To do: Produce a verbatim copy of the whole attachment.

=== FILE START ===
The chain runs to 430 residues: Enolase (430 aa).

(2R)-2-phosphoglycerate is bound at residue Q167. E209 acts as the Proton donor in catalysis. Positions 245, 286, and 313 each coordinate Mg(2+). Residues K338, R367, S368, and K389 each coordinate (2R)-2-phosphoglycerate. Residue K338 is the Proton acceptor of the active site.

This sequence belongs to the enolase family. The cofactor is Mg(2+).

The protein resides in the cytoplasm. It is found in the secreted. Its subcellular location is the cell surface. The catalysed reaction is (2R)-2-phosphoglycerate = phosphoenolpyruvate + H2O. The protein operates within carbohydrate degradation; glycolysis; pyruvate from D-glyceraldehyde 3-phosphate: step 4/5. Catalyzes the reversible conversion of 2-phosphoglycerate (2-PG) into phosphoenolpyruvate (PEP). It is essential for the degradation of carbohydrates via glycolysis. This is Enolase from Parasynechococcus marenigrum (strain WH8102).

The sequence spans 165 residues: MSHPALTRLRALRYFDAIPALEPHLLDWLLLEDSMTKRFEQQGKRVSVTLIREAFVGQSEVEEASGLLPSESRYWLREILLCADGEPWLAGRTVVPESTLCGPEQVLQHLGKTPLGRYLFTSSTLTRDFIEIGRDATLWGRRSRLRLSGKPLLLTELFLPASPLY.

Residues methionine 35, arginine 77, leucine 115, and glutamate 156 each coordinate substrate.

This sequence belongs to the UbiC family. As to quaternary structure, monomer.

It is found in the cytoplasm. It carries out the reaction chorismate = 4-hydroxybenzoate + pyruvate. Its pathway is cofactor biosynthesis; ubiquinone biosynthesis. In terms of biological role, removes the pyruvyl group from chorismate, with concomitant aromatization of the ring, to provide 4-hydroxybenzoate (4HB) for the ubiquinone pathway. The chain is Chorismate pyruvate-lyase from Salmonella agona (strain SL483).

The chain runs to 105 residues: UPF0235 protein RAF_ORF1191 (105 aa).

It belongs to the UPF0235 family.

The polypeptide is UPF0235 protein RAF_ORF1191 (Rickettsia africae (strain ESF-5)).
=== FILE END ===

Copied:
The chain runs to 430 residues: Enolase (430 aa).

(2R)-2-phosphoglycerate is bound at residue Q167. E209 acts as the Proton donor in catalysis. Positions 245, 286, and 313 each coordinate Mg(2+). Residues K338, R367, S368, and K389 each coordinate (2R)-2-phosphoglycerate. Residue K338 is the Proton acceptor of the active site.

This sequence belongs to the enolase family. The cofactor is Mg(2+).

The protein resides in the cytoplasm. It is found in the secreted. Its subcellular location is the cell surface. The catalysed reaction is (2R)-2-phosphoglycerate = phosphoenolpyruvate + H2O. The protein operates within carbohydrate degradation; glycolysis; pyruvate from D-glyceraldehyde 3-phosphate: step 4/5. Catalyzes the reversible conversion of 2-phosphoglycerate (2-PG) into phosphoenolpyruvate (PEP). It is essential for the degradation of carbohydrates via glycolysis. This is Enolase from Parasynechococcus marenigrum (strain WH8102).

The sequence spans 165 residues: MSHPALTRLRALRYFDAIPALEPHLLDWLLLEDSMTKRFEQQGKRVSVTLIREAFVGQSEVEEASGLLPSESRYWLREILLCADGEPWLAGRTVVPESTLCGPEQVLQHLGKTPLGRYLFTSSTLTRDFIEIGRDATLWGRRSRLRLSGKPLLLTELFLPASPLY.

Residues methionine 35, arginine 77, leucine 115, and glutamate 156 each coordinate substrate.

This sequence belongs to the UbiC family. As to quaternary structure, monomer.

It is found in the cytoplasm. It carries out the reaction chorismate = 4-hydroxybenzoate + pyruvate. Its pathway is cofactor biosynthesis; ubiquinone biosynthesis. In terms of biological role, removes the pyruvyl group from chorismate, with concomitant aromatization of the ring, to provide 4-hydroxybenzoate (4HB) for the ubiquinone pathway. The chain is Chorismate pyruvate-lyase from Salmonella agona (strain SL483).

The chain runs to 105 residues: UPF0235 protein RAF_ORF1191 (105 aa).

It belongs to the UPF0235 family.

The polypeptide is UPF0235 protein RAF_ORF1191 (Rickettsia africae (strain ESF-5)).